Magda’s tale

Democracy is not negotiable

Democracy is not negotiable

Greece No Deal

Greece No Deal

Capital controls within a monetary union are a contradiction in terms. The Greek government opposes the very concept. — Yanis Varoufakis

Last winter, I stood outside the Opera House in the centre of Athens looking at the posters in the window. I was approached by a well-dressed and immaculately groomed elderly lady. I moved to the side. I thought she wanted to pass. She didn’t. She asked me for a few euros because she was hungry. I took her to dinner and, in generous and unsolicited exchange, she told me her story.

Her name was Magda and she was in her mid-seventies. She had worked as a teacher all her life. Her husband had been a college professor and died “mercifully long before we were reduced to this state”, as she put it. They paid their tax, national insurance and pension contributions straight out of the salary, like most people. They never cheated the state. They never took risks. They saved. They lived modestly in a two bedroom flat.

In the first year of the crisis her widow’s pension top-up stopped. In the second and third her own pension was slashed in half. Downsizing was not an option – house prices had collapsed and there were no buyers. In the third year things got worse. “First, I sold my jewellery. Except this ring”, she said, stroking her wedding ring with her thumb. “Then, I sold the pictures and rugs. Then the good crockery and silver. Then most of the furniture. Now there is nothing left that anyone wants. Last month the super came and removed the radiators from my flat, because I hadn’t paid for communal fuel in so long. I feel so ashamed.”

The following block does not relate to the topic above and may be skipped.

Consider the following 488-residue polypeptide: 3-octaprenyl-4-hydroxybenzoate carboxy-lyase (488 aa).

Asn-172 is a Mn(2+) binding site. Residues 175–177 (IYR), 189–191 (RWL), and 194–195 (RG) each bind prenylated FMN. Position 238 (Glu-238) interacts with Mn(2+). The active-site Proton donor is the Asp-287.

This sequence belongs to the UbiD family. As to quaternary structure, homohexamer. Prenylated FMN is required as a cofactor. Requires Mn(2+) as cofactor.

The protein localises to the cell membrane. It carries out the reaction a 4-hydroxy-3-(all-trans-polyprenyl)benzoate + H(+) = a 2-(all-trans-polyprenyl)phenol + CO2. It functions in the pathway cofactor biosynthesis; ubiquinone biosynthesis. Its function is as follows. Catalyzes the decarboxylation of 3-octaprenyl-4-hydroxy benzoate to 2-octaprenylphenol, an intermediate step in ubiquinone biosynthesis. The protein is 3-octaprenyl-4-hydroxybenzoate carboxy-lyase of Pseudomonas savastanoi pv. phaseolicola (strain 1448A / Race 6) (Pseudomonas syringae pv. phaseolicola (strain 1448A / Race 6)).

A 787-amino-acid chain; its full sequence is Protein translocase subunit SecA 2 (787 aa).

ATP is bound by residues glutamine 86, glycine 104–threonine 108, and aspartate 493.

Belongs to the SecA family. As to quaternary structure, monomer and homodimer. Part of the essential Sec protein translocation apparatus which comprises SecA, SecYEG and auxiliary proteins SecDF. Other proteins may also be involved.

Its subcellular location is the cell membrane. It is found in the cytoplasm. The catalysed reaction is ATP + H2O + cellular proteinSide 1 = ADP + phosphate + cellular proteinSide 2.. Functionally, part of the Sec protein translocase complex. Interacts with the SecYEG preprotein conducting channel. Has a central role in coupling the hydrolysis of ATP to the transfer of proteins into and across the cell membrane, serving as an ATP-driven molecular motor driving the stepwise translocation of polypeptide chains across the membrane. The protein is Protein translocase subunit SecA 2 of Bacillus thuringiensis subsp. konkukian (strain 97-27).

I don’t know why this encounter should have shocked me so deeply. Poverty and hunger is everywhere in Athens. Magda’s story is replicated thousands of times across Greece. It is certainly not because one life is worth more than another. And yet there is something peculiarly discordant and irreconcilable about the “nouveau pauvres”, just like like there is about the nouveau riches. Most likely it shocked me because I kept thinking how much she reminded me of my mother.

And, still, I don’t know whether voting “yes” or “no” will make life better or worse for her. I don’t know what Magda would vote either. I can only guess. What I do know, is that the encounter was the beginning of the end of my love affair with the European project. Because, quite simply, it is no longer my European Union. It is Amazon’s and Starbucks’. It is the politicians’ and the IMF’s. But it is not mine.

If belonging to the largest and richest trading bloc in the world cannot provide dinner for a retired teacher like her, it has no reason to exist. If a European Union which produces €28,000 of annual GDP for every single one of its citizens cannot provide a safety net for her, then it is profoundly wicked. If this is not a union of partners, but a gang of big players and small players, who cut the weakest loose at the first sign of trouble, then it is nothing.

Each one of us will have to engage in an internal battle before Sunday’s referendum. I will be thinking of you, Magda, when I vote. It seems as honest a basis to make a decision as any.